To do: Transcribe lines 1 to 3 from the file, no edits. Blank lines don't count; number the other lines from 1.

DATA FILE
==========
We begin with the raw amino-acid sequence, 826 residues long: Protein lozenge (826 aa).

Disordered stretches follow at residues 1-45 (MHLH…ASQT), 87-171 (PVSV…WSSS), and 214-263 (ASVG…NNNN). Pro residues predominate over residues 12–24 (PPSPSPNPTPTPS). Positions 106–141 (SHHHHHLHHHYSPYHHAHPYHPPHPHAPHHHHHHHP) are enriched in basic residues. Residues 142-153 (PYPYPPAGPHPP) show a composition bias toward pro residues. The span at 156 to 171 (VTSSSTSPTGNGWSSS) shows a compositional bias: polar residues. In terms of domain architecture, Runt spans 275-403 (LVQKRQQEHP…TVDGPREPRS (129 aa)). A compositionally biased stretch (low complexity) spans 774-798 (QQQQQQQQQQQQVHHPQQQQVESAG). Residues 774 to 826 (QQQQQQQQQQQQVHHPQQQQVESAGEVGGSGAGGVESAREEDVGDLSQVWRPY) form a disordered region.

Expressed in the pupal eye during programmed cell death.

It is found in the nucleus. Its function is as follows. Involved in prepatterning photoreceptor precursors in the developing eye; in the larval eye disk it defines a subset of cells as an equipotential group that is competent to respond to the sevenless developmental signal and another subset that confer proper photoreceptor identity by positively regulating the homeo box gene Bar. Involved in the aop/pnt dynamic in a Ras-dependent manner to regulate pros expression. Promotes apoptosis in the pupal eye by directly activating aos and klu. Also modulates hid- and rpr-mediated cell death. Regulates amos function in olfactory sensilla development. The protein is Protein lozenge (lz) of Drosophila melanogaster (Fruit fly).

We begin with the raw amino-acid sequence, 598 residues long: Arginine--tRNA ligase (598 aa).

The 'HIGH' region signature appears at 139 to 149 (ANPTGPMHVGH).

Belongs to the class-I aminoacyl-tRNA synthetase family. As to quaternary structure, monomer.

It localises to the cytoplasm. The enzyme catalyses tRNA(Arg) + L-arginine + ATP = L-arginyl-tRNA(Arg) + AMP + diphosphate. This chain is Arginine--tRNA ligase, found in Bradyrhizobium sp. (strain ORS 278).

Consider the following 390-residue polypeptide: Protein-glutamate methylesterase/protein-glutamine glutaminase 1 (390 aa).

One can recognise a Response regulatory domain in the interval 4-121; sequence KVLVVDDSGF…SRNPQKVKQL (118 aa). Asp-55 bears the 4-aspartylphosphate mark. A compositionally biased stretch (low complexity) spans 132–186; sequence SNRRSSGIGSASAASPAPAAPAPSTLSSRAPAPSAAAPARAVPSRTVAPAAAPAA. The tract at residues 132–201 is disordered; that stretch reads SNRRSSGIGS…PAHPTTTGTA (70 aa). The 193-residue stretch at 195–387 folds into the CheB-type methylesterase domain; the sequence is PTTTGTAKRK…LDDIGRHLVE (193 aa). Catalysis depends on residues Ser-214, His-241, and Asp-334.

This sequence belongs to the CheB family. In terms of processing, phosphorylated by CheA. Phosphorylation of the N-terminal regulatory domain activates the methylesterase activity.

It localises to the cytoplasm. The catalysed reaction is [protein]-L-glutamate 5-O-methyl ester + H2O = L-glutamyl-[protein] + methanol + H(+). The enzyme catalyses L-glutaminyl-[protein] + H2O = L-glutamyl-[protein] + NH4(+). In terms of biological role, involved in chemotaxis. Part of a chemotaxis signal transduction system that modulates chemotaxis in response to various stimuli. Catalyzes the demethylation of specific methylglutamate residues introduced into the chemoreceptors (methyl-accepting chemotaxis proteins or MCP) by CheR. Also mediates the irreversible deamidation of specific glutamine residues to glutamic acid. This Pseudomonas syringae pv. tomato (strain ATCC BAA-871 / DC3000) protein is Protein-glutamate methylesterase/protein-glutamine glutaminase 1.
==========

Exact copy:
We begin with the raw amino-acid sequence, 826 residues long: Protein lozenge (826 aa).

Disordered stretches follow at residues 1-45 (MHLH…ASQT), 87-171 (PVSV…WSSS), and 214-263 (ASVG…NNNN). Pro residues predominate over residues 12–24 (PPSPSPNPTPTPS). Positions 106–141 (SHHHHHLHHHYSPYHHAHPYHPPHPHAPHHHHHHHP) are enriched in basic residues. Residues 142-153 (PYPYPPAGPHPP) show a composition bias toward pro residues. The span at 156 to 171 (VTSSSTSPTGNGWSSS) shows a compositional bias: polar residues. In terms of domain architecture, Runt spans 275-403 (LVQKRQQEHP…TVDGPREPRS (129 aa)). A compositionally biased stretch (low complexity) spans 774-798 (QQQQQQQQQQQQVHHPQQQQVESAG). Residues 774 to 826 (QQQQQQQQQQQQVHHPQQQQVESAGEVGGSGAGGVESAREEDVGDLSQVWRPY) form a disordered region.

Expressed in the pupal eye during programmed cell death.